In the United States, an executive order is a directive issued by the president of the United States that manages operations of the federal government and has the force of law. The legal or constitutional basis for executive orders has multiple sources. Article Two of the United States Constitution gives the president broad executive and enforcement authority to use their discretion to determine how to enforce the law or to otherwise manage the resources and staff of the executive branch. The ability to make such orders is also based on express or implied Acts of Congress that delegate to the president some degree of discretionary power.

<i>Federal Register</i> official journal of the US Federal Government

The Federal Register is the official journal of the federal government of the United States that contains government agency rules, proposed rules, and public notices. It is published daily, except on federal holidays. The final rules promulgated by a federal agency and published in the Federal Register are ultimately reorganized by topic or subject matter and codified in the Code of Federal Regulations (CFR), which is updated annually.

Northern Hemisphere half of Earth that is north of the equator

The Northern Hemisphere is the half of Earth that is north of the Equator. For other planets in the Solar System, north is defined as being in the same celestial hemisphere relative to the invariable plane of the solar system as Earth's North Pole.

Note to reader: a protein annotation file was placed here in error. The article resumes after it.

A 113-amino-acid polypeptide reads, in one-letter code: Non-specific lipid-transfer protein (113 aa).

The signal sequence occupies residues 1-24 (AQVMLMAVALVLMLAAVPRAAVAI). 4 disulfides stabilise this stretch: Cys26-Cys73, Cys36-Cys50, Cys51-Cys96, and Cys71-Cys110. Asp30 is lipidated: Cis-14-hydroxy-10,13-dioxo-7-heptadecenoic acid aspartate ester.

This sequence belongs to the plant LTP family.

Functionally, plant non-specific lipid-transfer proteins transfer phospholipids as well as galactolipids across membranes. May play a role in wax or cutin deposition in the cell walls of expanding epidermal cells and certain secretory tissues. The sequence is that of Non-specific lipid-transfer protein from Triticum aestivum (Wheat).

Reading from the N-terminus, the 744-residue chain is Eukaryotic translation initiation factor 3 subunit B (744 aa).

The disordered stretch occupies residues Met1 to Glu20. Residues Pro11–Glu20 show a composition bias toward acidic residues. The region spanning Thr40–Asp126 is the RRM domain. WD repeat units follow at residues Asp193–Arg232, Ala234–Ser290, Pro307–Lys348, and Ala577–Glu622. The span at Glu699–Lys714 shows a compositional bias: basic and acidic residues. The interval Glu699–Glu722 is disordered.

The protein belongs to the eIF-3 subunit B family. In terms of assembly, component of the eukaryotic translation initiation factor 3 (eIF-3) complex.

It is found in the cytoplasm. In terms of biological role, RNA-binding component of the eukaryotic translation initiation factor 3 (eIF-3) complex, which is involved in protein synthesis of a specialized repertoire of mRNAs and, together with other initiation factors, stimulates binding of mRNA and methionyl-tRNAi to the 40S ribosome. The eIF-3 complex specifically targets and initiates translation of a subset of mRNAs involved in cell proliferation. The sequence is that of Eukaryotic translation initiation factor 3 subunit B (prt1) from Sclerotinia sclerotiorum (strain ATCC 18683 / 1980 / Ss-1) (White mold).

Permanently-inhabited territories

The U.S. has five permanently-inhabited territories, two of which are known as "commonwealths": Puerto Rico and the U.S. Virgin Islands in the Caribbean Sea; Guam and the Northern Mariana Islands, in the western North Pacific Ocean's Mariana Islands, and American Samoa in the South Pacific Ocean. About four million people in these territories are U.S. citizens, and citizenship at birth is granted in four of the five territories. [16] American Samoa has about 32,000 non-citizen U.S. nationals. [17] Under U.S. law, "only persons born in American Samoa and Swains Island are non-citizen U.S. nationals" in its territories. [18] American Samoans are under U.S. protection, and can travel to the rest of the U.S. without a visa. [18] American Samoans must become naturalized citizens, like foreigners. [19] Unlike the other four inhabited territories, Congress has passed no legislation granting birthright citizenship to American Samoans. [16] [note 3]